The exact cause of IBS remains unclear, but several factors may contribute to its development. Possible causes include:
- Altered Gut Motility: IBS is associated with abnormal contractions of the muscles in the digestive tract, leading to either increased or decreased bowel movements.
- Abnormal Nervous System Signals: Disruptions in the communication between the brain and the gut can result in heightened sensitivity to normal bowel sensations.
- Gut Microbiome: An imbalance in the gut’s microbiome, the community of bacteria residing in the digestive system, may play a role in IBS.
- Food Sensitivities: Certain foods or dietary triggers may worsen IBS symptoms in some individuals.
The symptoms of IBS can vary widely among affected individuals. Common signs and symptoms include:
- Abdominal Pain and Discomfort: This is often relieved after a bowel movement.
- Altered Bowel Habits: IBS can cause diarrhoea, constipation, or alternating episodes of both.
- Bloating and Gas: Excessive gas and bloating are common complaints in individuals with IBS.
- Mucus in Stool: Some people with IBS may notice mucus in their stool.
There is no specific test to diagnose IBS. Instead, healthcare providers make a diagnosis based on a combination of symptoms and the absence of other underlying medical conditions. To rule out other possible causes, diagnostic tests may include:
- Blood Tests: To check for signs of infection or inflammation.
- Stool Tests: To rule out infections or other gastrointestinal conditions.
- Colonoscopy or Endoscopy: These tests allow visualization of the digestive tract and the detection of other gastrointestinal disorders.
The treatment of IBS focuses on managing symptoms and improving the patient’s quality of life. Approaches to treatment may include:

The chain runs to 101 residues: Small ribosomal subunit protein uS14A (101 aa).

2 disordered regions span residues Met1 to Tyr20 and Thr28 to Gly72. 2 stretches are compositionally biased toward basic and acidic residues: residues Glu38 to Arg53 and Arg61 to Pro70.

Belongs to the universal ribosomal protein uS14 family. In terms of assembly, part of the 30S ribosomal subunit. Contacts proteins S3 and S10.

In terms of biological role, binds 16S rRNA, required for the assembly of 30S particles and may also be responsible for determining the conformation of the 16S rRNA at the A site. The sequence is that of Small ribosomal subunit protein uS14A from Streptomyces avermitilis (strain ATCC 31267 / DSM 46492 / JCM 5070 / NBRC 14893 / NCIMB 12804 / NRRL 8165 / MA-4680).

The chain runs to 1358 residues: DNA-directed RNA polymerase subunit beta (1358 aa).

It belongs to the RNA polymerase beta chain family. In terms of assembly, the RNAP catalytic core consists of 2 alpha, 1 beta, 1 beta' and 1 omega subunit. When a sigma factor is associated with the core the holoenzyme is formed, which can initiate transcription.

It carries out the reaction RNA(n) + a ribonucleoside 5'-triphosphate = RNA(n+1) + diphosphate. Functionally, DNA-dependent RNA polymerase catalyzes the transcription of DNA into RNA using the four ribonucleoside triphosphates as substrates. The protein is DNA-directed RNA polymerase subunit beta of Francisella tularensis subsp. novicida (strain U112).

- Lifestyle Modifications: Dietary changes, stress management techniques, and regular exercise can help reduce symptoms.
- Medications: Over-the-counter or prescription medications may be prescribed to manage diarrhoea, constipation, or abdominal pain.
- Dietary Modifications: Identifying and avoiding trigger foods can be beneficial. In some cases, a low-FODMAP diet, which limits fermentable carbohydrates, may be recommended.
- Probiotics: Some studies suggest that probiotics may help improve symptoms by restoring gut microbiome balance.
- Psychological Therapies: Cognitive-behavioural therapy (CBT) and other psychological therapies can be effective in managing stress and anxiety, which may worsen IBS symptoms.
Irritable Bowel Syndrome is a chronic gastrointestinal disorder that can significantly impact a person’s daily life. While the exact cause of IBS remains uncertain, various factors, including altered gut motility, nervous system signals, and the gut microbiome, may play a role. The symptoms of IBS can vary, but common signs include abdominal pain, altered bowel habits, and bloating. Diagnosis is typically based on symptom evaluation and the exclusion of other conditions through diagnostic tests. Treatment options for IBS focus on managing symptoms through lifestyle modifications, dietary changes, medications, and psychological therapies. By understanding IBS and working with healthcare providers, such as a gastro doctor in Dera Bassi, to develop a personalized management plan, individuals with IBS can find relief and improve their overall well-being.